Taking on lower interest rate debt
Once you have high interest rate debt paid off, you are steadily building your emergency cash reserves, and you are getting 100% of the match your employer offers on your company’s retirement plan, it is time to focus on lower interest rate debt, such as student loans. If you have more than one student loan or other lower rate debt, focus on one account at a time, similar to the “snowball” method described above. That will give you a lot of flexibility in managing your cash flow if you were to face an unexpected emergency beyond what your available cash reserves could cover.
Start writing out your goals
Goals that are written down have an increased likelihood of being achieved. Break your goals down into bite size pieces. Make good choices based on your goals, not what feels good in the moment. Is that expensive dinner out really going to change your life, or would those dollars help make it possible to plan a vacation with the family next year? Little things add up. Look for leaks in your budget. Track where your money goes and make intelligent goals based choices about how you spend every dollar. Over time, you will be glad you did, and you too will begin to feel that sense of confidence and control about your future that so many people are seeking. You too can achieve financial peace of mind!
A personal message and closing thought
If you want more guidance on planning for future, be sure to visit my website at www.erichutchinsonfinancial.com. There you will find many helpful, free resources such as blog posts, videos, and more that will assist you in managing your financial life. If you haven’t already obtained a copy of my book, “The Financial Briefing: Answers to Life’s Most Important Money Questions,” visit my Amazon page to order your copy.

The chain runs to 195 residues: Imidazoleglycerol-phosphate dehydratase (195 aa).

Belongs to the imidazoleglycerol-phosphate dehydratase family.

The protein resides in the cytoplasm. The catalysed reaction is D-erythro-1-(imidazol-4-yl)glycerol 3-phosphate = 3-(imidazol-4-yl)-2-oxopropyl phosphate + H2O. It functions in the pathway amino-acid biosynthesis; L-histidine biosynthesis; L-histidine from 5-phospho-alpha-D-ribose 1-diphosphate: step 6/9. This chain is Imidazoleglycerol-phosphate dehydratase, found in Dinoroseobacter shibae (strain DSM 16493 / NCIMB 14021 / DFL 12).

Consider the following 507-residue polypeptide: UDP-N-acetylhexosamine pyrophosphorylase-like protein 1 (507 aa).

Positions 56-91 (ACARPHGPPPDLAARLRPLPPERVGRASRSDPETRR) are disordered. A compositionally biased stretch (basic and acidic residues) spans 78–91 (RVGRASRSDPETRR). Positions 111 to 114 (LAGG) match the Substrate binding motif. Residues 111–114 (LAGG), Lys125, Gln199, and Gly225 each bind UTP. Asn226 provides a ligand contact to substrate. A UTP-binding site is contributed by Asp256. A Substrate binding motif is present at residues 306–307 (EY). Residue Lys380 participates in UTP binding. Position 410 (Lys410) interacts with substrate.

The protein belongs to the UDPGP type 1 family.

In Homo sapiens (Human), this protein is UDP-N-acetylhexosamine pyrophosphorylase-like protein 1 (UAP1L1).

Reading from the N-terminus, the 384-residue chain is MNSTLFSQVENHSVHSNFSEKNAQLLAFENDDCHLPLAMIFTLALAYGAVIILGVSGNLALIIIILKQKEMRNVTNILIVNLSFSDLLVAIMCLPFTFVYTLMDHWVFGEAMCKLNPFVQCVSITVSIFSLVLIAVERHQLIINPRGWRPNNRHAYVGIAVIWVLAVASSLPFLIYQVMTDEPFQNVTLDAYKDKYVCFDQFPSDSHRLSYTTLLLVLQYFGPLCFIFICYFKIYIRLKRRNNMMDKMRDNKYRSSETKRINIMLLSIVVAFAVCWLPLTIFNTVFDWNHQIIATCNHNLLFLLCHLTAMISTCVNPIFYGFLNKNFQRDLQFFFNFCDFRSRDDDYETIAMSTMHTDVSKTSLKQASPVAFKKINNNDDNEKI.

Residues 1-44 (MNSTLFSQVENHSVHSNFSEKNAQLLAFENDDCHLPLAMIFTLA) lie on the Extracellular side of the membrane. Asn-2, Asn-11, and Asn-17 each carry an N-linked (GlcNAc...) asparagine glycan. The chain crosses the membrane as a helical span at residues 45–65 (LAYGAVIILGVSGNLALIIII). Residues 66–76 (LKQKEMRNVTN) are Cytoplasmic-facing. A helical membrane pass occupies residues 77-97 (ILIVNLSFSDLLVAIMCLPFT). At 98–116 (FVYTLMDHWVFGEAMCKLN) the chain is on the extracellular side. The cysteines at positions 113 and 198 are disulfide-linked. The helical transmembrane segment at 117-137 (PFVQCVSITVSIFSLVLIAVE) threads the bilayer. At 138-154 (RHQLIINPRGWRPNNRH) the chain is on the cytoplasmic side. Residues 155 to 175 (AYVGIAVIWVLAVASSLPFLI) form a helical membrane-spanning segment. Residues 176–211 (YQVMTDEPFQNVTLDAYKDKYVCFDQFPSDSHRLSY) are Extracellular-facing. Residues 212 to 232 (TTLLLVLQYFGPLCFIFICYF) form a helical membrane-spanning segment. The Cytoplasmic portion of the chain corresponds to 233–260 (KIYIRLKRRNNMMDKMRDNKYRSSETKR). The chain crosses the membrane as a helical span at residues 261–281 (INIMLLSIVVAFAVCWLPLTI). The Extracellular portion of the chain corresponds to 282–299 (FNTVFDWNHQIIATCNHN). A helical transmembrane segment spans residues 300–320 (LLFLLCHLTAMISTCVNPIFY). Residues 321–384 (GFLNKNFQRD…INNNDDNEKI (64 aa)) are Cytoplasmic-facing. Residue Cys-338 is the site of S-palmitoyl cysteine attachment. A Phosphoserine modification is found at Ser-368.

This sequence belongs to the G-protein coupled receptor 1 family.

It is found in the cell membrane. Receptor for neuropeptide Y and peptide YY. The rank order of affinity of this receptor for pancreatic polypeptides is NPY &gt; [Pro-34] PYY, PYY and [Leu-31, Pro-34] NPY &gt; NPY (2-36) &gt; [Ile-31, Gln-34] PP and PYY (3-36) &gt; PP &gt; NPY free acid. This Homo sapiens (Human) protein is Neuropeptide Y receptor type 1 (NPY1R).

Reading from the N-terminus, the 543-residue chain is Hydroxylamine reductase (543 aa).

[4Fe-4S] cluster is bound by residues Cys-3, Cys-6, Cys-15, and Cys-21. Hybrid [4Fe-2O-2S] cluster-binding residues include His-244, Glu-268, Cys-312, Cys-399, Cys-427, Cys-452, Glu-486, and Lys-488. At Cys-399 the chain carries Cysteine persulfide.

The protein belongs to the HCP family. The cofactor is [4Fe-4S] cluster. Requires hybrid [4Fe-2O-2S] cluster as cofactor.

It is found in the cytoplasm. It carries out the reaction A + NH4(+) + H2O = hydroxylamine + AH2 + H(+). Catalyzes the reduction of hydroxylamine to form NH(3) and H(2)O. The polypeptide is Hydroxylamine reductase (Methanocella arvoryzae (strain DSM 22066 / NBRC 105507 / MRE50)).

f you would like a free, no obligation private consultation directly with me to evaluate your situation, contact me directly by phone at 501-823-2171 or send an email at firstname.lastname@example.org. I love helping people plan for their financial future and it would be my pleasure to help you. I look forward to hearing from you.
Other Important Information
The opinions expressed in this commentary are those of the author and not necessarily the views of United Capital Financial Advisers, LLC. Certain statements contained within are forward-looking statements, including, but not limited to, predictions or indications of future events, trends, plans or objectives. Undue reliance should not be placed on such statements because, by their nature, they are subject to known and unknown risks and uncertainties. This material is not to be relied upon as a forecast, or research or investment advice regarding a particular investment or the markets in general, nor is it intended to predict or depict performance of any investment. United Capital does not warrant the accuracy or completeness of the information. The commentary is intended for information purposes only, is not a recommendation to buy or sell any securities and should not be considered investment advice. Past performance doesn’t guarantee future results.
*Adam and Beth are hypothetical investors created here for illustration purposes only.